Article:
Is occasional fasting & intermittent fasting okay? | The Paleo Diet®
noun_Search_345985 Created with Sketch.

Try The Paleo Diet®!

Learn more. Get recipes & meal plans. See the science.

A Question About Occasional Fasting

By Maelán Fontes, M.S.
February 9, 2010
A Question About Occasional Fasting image

Hello,

You may have covered this issue already, I have not read that much of your work.

I thought I would point out though that Paleo humans likely went through periods of enforced occasional fasting due to a lack of game or a temporary lack of success in hunting. In fact, there were likely alternating cycles of gorging and fasting. This alternating cycle would change the data on the Paleo diet as modern humans are not likely to be undergoing the fasting phase.

It seems like doing a study using the climate record might help as Paleo man may not have migrated as much as the animals that they hunted.

Have you already covered this?

Just another nutrition student,

Bob

Maelán Fontes' Response:

Dear Bob,

We agree in that hunter-gatherers would probably have been forced to observe periods of intermittent fasting.

In our archive you can find a published issue of our newsletter (Vol. 1; Issue 3) where Dr. Cordain reports that hunter-gatherers usually ate a single meal in the evening and probably breakfast using leftovers from the night before. This makes sense as they spent the day engaged in foraging and hunting activities and returned to their camps in the sunset. Some of the beneficial effects of intermittent fasting are likely due to caloric restriction, a well as known interventions that increase health in animals and humans, and lifespan in animals such as hamsters, mice, rats, fish, insects and worms.

A feast-famine, exercise-rest cycle has been postulated as a healthful lifestyle similar to that of human beings in the paleolithic. Famine and exercise (simultaneously) decrease muscle glycogen and triglycerides stores increasing AMPK and GLUT4 expression. These two proteins are involved in glucose and triglycerides homeostasis, leading to an efficient storage of energy and increased physical performance. If hunting is successful, a replenishment of glycogen and triglycerides is produced. This is followed by a relative period of rest. This efficient storage of energy increases the probabilities of surviving during another famine/exercise period.1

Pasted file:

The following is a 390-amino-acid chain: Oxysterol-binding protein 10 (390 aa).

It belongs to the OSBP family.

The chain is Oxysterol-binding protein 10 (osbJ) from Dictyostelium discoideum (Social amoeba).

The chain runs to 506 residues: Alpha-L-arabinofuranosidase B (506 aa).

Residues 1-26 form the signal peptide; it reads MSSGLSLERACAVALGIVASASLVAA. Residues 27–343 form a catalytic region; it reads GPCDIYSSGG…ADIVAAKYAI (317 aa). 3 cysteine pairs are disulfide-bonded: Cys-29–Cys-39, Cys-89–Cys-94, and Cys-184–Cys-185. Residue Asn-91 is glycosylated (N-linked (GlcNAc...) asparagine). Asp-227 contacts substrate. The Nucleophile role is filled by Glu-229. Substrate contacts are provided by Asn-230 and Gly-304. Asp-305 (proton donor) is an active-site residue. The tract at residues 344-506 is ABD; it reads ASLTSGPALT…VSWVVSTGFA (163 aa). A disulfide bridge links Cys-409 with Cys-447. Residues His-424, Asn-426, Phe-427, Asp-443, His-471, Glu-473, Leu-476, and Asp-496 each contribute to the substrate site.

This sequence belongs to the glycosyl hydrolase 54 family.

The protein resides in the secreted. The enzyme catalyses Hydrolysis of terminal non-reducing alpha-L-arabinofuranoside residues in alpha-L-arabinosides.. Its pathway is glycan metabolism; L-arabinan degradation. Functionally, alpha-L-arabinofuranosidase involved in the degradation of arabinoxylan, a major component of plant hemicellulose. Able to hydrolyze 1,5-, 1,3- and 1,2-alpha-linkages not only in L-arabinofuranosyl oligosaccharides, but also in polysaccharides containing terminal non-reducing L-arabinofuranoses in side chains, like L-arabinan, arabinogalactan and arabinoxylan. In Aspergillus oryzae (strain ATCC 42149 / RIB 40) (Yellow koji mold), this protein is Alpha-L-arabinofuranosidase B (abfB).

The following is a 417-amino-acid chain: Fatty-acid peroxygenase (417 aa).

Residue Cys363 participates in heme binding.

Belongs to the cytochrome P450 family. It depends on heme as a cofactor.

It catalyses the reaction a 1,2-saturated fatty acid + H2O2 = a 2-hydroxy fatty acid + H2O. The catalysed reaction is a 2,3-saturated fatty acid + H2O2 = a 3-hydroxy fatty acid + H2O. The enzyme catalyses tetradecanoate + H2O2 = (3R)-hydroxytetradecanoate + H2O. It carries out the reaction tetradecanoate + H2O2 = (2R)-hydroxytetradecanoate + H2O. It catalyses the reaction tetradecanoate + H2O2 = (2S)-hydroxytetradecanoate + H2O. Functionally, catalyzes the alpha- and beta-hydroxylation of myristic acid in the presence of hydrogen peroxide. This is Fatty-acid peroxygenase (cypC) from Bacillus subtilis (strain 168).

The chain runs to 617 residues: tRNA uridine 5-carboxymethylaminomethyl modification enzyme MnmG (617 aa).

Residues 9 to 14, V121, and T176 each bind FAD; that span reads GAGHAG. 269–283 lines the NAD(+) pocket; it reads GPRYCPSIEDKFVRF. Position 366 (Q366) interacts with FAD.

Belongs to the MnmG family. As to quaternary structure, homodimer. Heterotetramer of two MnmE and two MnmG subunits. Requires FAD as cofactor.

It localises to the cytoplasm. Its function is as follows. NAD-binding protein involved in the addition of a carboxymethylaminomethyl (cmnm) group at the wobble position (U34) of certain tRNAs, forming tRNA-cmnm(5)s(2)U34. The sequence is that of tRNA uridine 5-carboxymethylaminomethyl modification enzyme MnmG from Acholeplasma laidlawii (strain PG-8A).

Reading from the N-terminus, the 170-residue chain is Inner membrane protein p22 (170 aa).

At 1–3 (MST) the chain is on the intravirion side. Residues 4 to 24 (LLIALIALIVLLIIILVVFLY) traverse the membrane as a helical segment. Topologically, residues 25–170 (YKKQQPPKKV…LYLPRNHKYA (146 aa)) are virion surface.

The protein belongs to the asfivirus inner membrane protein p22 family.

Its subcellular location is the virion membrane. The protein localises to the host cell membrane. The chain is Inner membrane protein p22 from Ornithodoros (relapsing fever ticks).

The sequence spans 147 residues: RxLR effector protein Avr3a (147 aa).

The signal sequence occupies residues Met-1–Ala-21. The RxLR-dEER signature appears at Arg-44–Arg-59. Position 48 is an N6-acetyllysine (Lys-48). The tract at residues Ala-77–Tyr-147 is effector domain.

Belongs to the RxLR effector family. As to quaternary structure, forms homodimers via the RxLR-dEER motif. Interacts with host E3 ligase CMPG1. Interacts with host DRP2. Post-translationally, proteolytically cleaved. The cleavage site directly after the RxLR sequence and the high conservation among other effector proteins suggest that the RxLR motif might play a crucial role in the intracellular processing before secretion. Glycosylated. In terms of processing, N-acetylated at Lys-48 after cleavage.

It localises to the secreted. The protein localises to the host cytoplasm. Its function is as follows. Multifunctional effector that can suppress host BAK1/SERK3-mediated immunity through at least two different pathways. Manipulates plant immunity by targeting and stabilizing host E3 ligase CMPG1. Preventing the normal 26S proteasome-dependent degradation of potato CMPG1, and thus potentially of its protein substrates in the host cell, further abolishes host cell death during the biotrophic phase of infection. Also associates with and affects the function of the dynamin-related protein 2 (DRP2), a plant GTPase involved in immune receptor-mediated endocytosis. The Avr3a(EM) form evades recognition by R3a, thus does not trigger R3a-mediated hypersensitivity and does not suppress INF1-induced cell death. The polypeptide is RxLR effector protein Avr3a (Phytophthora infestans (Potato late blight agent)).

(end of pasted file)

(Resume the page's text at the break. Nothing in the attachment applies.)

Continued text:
This should be a healthy way to improve health and physical performance from an evolutionary perspective.

1. Chakravarthy, M. V., Booth, F. W. Eating, exercise, and "thrifty" genotypes: connecting the dots toward an evolutionary understanding of modern chronic diseases. J Appl Physiol, 96 (1); 3-10.

I hope this helps.

Cordially,
Maelán Fontes MS Ph.D. candidate in Medical Sciences at Lund University, Sweden

Even More Articles For You

Going Beyond the “Beyond Burger”: Do you really know what’s behind the craze and the glittery curtain?
The Beyond Meat burger is all the craze right now tasting like a real meat burger. But is it a Paleo option and most importantly is it healthy?
By Bill Manci
Will Paleo Help My Child's Keratosis Pilaris
Can the paleo diet help with your child's keratosis pilaris? Read our article to learn more. The Paleo Diet® offers the best paleo recipes & news.
By Loren Cordain, Ph.D.
4 Outdoor Workouts to Skip the Gym Without the Guilt
Wherever your fitness leads you this summer, consider skipping the gym and getting outside. Reap the benefits and give these great outdoor workouts a try.
By Stephanie Vuolo
Paleo Leadership
 
Trevor Connor
Trevor Connor

Dr. Loren Cordain’s final graduate student, Trevor Connor, M.S., brings more than a decade of nutrition and physiology expertise to spearhead the new Paleo Diet team.

Mark J Smith
Dr. Mark Smith

One of the original members of the Paleo movement, Mark J. Smith, Ph.D., has spent nearly 30 years advocating for the benefits of Paleo nutrition.

Nell Stephenson
Nell Stephenson

Ironman athlete, mom, author, and nutrition blogger Nell Stephenson has been an influential member of the Paleo movement for over a decade.

Loren Cordain
Dr. Loren Cordain

As a professor at Colorado State University, Dr. Loren Cordain developed The Paleo Diet® through decades of research and collaboration with fellow scientists around the world.